Join The Grumps as we bring you a selection of what’s new and now in the Action genre. Strap in for Round-house Round-Up!

from elbee:


Our old friend Ryan Reynolds is back again, and now he’s trained a child to act just like him! As if we weren’t lucky enough with that alone, The Adam Project is a circular time-travel story helmed by director Shawn Levy, who’s partly responsible not only for your bookish sister’s “Justice for Barb” t-shirt but your overweight uncle’s “Scoops Ahoy!” ball cap. With that kind of modestly quirky fanbase, it’s no surprise Levy would be working with Reynolds in two PG-13 blockbuster-ish films within the past two consecutive years, 2021’s Free Guy and this one, The Adam Project.

Now that all my snark’s out of the way, let’s seriously take a look at this picture. Levy’s got a lock on the traditional “kid in peril” trope; a tricky subgenre to navigate without dipping toes into the nostalgia pool. It helps that The Adam Project is mostly set in 2022, so any nostalgia is only captured in the feel of the movie, not the look of it. The action may teeter toward the generic side (those scenes are more thrilling than impressive), but that might be the price we pay for something that is decidedly kid-friendly. Several themes permeate this picture; one is of letting go of resentment. Often in the face of discomfort, the easiest thing to do is be a judgemental wiseass, but it takes real growth in order to be a gracious person. That involves not taking your relationships for granted, whether it be father/child, mother/child, or a romantic partnership. And although this is a boy-centric story, it succeeds in not excluding anyone from relating to it.

All Ryan Reynolds jokes aside, though, the man does a commendable job at being earnest in this one, essentially playing “older brother” to himself. And for real, I can’t stress enough how amazing young Walker Scobell is at capturing the Reynolds-ness put forth by his co-star. Let’s just hope Ryan doesn’t go all Norma Desmond on the kid later.


As a romantic comedy and light-actioner, this adventure in the jungle is a fantastic choice for date night. It’s got everything you need: a strong but flawed heroine (Sandra Bullock), an inept but well-meaning love interest (Channing Tatum), a competent but cocky professional rescuer (Brad Pitt), a supportive but overstressed best friend (Da’Vine Joy Randolph), and a sophisticated but comically dickish villain (Daniel Radcliffe). Reviewers may note plot and conceit similarities to 1984’s Romancing the Stone, but it’s got much more going on than that. For one, scattered throughout are startling action setpieces that are surprisingly severe and bloody. But mostly it’s Bullock and Tatum sharing a building chemistry that makes their characters’ unlikely romance seem believable, especially when Tatum’s Alan/Dash comes forth with a tenderness and unexpected fortitude that eventually sweeps our heroine off her feet. The chemistry between Michael Douglas and Kathleen Turner back in the ’80s is infamous, but watching their films now…eh, it just doesn’t seem as natural as reputation states. So it’s good we have modern updates to classical stories, even if they’re not exactly remakes, because of course our sensibilities of fun and romance change and progress. To add to that freshness, we have brothers Aaron and Adam Nee commanding this film, who provided us with the single-best Tom Sawyer adaptation, 2015’s Band of Robbers (one of my favorites from the last decade), and who are tackling the upcoming and newly-acquired-by-Netflix Masters of the Universe film together. That should be fun!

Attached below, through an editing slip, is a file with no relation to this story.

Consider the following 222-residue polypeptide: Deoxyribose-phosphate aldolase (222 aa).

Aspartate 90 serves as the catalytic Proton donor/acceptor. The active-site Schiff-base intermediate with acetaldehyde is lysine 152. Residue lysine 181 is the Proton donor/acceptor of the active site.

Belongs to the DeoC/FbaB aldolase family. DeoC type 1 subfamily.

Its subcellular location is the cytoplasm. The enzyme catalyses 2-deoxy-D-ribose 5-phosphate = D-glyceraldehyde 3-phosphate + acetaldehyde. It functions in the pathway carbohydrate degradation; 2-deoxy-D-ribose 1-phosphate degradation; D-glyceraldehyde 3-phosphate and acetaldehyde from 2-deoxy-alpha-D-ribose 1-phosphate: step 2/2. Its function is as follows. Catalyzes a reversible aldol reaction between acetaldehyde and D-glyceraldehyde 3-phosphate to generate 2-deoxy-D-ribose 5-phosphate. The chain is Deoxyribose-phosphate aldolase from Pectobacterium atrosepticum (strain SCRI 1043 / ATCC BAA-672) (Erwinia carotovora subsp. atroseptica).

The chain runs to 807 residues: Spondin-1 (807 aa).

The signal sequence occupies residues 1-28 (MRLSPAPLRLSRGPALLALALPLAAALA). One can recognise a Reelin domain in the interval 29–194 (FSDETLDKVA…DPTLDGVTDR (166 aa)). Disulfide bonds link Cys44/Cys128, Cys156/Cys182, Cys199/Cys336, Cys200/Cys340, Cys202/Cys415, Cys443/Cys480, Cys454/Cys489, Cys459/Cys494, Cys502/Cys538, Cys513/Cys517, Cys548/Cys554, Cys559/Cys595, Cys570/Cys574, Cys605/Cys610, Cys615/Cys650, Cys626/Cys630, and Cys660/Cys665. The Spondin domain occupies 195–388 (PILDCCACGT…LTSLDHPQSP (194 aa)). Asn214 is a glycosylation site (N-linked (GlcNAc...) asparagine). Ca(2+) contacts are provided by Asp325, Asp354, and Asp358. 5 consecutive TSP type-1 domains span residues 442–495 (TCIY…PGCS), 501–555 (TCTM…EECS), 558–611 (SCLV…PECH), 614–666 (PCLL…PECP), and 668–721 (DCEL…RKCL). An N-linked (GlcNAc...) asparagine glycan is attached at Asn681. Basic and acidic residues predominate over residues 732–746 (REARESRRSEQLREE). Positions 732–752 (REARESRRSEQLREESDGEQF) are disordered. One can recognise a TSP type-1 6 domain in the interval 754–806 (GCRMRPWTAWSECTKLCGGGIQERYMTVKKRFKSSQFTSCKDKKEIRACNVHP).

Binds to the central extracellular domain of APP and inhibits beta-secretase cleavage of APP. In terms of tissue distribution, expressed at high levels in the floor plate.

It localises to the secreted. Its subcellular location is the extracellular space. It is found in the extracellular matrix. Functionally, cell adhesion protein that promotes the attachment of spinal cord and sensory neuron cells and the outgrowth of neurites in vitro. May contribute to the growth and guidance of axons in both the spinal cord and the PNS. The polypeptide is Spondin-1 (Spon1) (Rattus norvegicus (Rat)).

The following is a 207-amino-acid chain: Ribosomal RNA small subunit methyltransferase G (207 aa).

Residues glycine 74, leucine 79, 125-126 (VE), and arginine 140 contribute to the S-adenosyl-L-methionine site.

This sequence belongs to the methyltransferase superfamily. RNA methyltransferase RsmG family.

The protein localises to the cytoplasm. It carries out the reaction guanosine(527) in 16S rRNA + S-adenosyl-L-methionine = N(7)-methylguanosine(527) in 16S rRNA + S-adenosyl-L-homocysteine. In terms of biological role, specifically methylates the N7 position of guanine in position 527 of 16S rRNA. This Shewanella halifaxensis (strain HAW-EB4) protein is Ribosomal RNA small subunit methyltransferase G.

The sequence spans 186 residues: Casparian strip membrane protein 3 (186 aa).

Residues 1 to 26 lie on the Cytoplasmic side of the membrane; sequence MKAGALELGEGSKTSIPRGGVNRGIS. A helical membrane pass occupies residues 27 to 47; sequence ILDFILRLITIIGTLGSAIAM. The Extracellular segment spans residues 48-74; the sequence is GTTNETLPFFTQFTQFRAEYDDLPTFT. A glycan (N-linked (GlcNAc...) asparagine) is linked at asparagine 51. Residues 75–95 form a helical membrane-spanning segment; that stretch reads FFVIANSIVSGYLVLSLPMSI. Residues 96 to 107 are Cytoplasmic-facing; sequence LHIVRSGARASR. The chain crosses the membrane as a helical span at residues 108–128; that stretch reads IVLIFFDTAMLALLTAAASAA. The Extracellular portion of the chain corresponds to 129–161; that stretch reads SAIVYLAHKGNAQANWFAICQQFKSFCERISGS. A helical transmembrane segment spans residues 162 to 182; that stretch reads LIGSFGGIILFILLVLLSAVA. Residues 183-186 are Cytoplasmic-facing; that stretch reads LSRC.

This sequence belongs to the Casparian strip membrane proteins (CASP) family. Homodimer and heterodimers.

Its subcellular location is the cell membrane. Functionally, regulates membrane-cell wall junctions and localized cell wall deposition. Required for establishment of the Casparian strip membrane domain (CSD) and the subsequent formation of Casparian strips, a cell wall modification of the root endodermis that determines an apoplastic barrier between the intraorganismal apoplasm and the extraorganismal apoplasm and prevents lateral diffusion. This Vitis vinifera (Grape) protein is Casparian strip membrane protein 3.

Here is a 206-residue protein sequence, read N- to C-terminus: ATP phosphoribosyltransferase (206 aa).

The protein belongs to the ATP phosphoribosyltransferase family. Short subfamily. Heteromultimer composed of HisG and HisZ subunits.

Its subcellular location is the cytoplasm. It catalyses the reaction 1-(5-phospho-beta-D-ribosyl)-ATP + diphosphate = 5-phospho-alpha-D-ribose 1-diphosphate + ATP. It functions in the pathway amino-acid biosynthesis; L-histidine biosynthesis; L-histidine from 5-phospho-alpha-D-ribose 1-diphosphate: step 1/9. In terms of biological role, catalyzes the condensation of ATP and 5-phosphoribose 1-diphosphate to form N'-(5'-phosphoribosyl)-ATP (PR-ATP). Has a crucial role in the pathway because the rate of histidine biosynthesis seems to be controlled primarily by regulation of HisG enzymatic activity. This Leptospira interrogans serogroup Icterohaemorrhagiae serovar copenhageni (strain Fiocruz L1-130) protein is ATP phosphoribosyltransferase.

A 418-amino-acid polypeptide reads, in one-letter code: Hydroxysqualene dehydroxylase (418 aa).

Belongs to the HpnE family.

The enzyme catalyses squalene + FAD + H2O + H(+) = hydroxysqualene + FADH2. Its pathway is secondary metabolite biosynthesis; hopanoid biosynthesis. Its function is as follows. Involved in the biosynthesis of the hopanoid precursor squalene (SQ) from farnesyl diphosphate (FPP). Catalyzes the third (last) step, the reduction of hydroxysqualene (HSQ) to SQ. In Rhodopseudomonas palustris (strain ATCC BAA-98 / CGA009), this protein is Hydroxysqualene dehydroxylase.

Oh, here we are again with the insufferable roundtable discussions of whether or not Michael Bay’s work falls into auteur territory! With Ambulance, Bay himself seems in on the ridiculousness of that passe rhetoric; as the film is just getting going, two police officers have a short, friendly exchange referencing Bay’s film The Rock, signifying the director coming full circle with self-congratulatory acknowledgment of his own cultural impact and auteurship. It’s a fun moment, and if Bay really is self-referencing his own ego, what a punk move from a guy whom cinephiles love to hate, but secretly just love. Impressive.

Otherwise, Ambulance is still an impressive film. Bay spends little time on emotional setup, efficiently arranging just enough facts about his characters that we’re raring to go when the intensity starts. I like that in a film: character traits revealed throughout the action so we’re not bogged down with overlong and monotonous foundational motivations from the beginning. When the action hits, it’s unrelenting: all high-speed chase and gunplay, with an insane sprinkling of unexpected surgical-style body horror. Serious heebie-jeebies there! But, back to Bay: he excels in not only building but keeping momentum, with his signature swooping shots and camera movements that mimic a roller coaster. Ambulance is no exception: Michael Bay should really be the only film director allowed to use a drone shot. What I also like about this picture is that it is distinctly a Los Angeles movie, but doesn’t try to make love to the city like a lot of others–nor does it say “L.A. is a piece of shit.” Bay shows the “boring” or “bad” parts of L.A. in the daylight without really commenting on them or romanticizing them in the slightest; there’s not even any insincere “our city is gross, but we love it!” type stuff. In this film, Los Angeles is just a city like any other, and it simply exists as host to this ferociously intense and violent story.